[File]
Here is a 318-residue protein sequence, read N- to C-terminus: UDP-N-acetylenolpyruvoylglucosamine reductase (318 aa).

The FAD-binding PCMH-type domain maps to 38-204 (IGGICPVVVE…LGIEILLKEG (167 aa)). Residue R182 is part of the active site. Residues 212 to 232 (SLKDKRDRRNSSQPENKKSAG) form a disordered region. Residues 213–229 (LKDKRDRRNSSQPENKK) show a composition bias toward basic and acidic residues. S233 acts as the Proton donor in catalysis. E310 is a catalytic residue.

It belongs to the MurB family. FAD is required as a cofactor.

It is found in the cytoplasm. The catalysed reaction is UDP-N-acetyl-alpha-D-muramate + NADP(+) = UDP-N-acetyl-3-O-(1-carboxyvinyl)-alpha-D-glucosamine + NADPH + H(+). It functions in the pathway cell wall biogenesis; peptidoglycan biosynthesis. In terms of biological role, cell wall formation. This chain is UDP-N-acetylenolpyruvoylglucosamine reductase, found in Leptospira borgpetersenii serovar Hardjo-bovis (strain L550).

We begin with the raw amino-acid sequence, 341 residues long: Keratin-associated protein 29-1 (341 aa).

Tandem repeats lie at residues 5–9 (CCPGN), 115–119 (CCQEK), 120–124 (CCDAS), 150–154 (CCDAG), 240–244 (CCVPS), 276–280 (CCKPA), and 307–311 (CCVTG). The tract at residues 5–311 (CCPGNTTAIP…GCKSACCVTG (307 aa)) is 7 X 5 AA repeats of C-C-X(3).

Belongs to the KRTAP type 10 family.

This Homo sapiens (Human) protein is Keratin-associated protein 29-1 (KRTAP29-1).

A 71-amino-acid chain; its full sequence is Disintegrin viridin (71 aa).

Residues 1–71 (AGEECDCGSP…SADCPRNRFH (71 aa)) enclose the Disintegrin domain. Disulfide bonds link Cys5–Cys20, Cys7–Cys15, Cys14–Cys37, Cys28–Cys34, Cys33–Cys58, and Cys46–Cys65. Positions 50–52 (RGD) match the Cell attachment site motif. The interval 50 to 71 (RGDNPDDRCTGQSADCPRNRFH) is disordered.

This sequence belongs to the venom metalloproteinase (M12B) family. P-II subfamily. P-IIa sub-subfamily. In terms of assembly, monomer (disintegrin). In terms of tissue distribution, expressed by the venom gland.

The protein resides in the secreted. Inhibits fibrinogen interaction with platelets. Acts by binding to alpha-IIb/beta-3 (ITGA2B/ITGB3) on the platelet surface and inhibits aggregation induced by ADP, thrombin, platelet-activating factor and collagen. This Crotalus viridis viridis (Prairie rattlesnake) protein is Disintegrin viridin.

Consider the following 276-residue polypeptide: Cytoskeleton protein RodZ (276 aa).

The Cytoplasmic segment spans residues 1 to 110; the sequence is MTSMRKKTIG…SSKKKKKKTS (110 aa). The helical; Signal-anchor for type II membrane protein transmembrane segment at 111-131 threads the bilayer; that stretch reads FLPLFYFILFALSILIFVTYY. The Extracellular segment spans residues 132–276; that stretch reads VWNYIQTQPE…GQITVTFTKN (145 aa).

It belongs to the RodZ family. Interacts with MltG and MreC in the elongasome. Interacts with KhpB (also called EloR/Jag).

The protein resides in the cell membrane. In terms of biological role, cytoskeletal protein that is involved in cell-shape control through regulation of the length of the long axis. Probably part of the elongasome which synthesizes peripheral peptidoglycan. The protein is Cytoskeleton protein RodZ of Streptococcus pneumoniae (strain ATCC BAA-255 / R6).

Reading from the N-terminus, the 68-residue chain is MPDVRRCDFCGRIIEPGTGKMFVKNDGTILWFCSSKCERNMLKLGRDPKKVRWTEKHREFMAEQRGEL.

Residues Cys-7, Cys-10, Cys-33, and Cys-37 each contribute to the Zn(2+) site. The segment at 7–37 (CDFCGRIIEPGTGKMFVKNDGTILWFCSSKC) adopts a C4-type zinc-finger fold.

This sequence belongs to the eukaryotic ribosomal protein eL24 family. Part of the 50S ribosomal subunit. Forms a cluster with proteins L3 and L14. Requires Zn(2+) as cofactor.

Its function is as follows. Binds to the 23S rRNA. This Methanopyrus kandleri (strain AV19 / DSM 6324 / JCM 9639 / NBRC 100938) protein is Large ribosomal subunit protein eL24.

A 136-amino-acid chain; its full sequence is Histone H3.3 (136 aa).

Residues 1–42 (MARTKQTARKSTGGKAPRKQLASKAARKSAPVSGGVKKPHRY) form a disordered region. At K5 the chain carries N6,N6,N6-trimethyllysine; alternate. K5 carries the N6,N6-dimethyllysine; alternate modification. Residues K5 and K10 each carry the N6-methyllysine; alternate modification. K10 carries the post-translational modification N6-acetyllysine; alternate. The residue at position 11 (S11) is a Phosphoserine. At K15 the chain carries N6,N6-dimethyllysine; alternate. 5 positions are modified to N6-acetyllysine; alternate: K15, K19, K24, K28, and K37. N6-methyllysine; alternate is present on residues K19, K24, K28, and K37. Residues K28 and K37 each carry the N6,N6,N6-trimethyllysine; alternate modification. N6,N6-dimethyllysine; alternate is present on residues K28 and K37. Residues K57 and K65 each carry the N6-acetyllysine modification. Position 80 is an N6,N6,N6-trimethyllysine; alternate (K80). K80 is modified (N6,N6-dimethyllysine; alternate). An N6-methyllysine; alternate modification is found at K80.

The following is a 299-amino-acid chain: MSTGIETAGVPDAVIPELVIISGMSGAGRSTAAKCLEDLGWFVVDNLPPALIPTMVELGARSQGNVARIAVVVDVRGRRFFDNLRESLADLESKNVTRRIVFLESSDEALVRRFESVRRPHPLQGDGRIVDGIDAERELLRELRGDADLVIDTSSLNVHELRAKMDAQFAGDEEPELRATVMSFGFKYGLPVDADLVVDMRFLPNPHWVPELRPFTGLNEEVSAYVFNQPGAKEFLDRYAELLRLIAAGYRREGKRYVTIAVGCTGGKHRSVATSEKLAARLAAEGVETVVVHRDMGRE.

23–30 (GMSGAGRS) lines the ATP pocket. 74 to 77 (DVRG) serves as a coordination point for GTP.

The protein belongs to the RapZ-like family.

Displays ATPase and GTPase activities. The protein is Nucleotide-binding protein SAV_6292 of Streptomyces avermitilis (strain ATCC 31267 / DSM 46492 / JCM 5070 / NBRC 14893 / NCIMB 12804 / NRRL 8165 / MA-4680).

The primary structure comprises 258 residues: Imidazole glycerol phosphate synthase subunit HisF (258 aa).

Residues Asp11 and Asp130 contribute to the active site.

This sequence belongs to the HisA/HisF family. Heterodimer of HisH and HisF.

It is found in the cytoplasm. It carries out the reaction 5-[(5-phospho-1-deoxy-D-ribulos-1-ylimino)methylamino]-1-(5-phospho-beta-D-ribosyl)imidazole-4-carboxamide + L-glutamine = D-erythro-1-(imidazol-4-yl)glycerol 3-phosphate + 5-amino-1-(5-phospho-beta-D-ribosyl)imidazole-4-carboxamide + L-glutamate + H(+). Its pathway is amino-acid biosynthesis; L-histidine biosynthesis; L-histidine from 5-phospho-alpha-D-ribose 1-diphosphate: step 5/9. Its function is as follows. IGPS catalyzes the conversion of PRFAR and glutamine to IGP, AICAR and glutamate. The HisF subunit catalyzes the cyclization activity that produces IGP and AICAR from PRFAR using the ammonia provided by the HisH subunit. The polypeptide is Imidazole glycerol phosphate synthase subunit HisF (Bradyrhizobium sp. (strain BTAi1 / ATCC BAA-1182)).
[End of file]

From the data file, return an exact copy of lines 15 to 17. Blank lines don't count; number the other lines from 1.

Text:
It belongs to the RodZ family. Interacts with MltG and MreC in the elongasome. Interacts with KhpB (also called EloR/Jag).

The protein resides in the cell membrane. In terms of biological role, cytoskeletal protein that is involved in cell-shape control through regulation of the length of the long axis. Probably part of the elongasome which synthesizes peripheral peptidoglycan. The protein is Cytoskeleton protein RodZ of Streptococcus pneumoniae (strain ATCC BAA-255 / R6).

Reading from the N-terminus, the 68-residue chain is MPDVRRCDFCGRIIEPGTGKMFVKNDGTILWFCSSKCERNMLKLGRDPKKVRWTEKHREFMAEQRGEL.